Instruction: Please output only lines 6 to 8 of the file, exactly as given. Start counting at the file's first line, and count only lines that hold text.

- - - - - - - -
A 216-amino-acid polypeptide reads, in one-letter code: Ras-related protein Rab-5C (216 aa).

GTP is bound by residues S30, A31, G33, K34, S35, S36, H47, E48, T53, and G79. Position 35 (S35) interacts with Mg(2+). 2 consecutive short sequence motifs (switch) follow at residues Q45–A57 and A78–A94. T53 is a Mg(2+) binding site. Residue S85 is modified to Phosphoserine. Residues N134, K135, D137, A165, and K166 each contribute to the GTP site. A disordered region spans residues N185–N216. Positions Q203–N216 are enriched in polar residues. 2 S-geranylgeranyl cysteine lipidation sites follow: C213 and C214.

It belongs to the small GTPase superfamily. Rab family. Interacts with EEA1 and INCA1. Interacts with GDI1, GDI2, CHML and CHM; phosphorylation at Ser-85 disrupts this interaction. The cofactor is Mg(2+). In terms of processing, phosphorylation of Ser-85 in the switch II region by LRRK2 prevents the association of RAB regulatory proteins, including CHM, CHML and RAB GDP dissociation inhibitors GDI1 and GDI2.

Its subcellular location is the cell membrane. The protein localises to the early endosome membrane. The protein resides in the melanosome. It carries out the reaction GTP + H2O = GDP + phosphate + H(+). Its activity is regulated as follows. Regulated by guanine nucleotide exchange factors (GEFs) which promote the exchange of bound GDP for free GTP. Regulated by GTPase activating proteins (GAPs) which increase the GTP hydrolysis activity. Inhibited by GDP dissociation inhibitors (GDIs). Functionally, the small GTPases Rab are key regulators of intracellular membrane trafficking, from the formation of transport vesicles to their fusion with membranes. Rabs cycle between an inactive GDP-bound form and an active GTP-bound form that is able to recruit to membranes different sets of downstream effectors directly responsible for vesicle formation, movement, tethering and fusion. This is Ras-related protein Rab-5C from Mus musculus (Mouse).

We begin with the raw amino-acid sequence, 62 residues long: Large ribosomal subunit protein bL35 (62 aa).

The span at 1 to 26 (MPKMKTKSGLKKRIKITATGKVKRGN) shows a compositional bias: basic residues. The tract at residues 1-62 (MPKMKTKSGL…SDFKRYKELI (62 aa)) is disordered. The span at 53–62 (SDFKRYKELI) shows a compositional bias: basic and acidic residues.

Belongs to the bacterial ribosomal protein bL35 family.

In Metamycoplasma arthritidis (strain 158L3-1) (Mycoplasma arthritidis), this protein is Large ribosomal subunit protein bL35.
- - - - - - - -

The span at 1 to 26 (MPKMKTKSGLKKRIKITATGKVKRGN) shows a compositional bias: basic residues. The tract at residues 1-62 (MPKMKTKSGL…SDFKRYKELI (62 aa)) is disordered. The span at 53–62 (SDFKRYKELI) shows a compositional bias: basic and acidic residues.

Belongs to the bacterial ribosomal protein bL35 family.

In Metamycoplasma arthritidis (strain 158L3-1) (Mycoplasma arthritidis), this protein is Large ribosomal subunit protein bL35.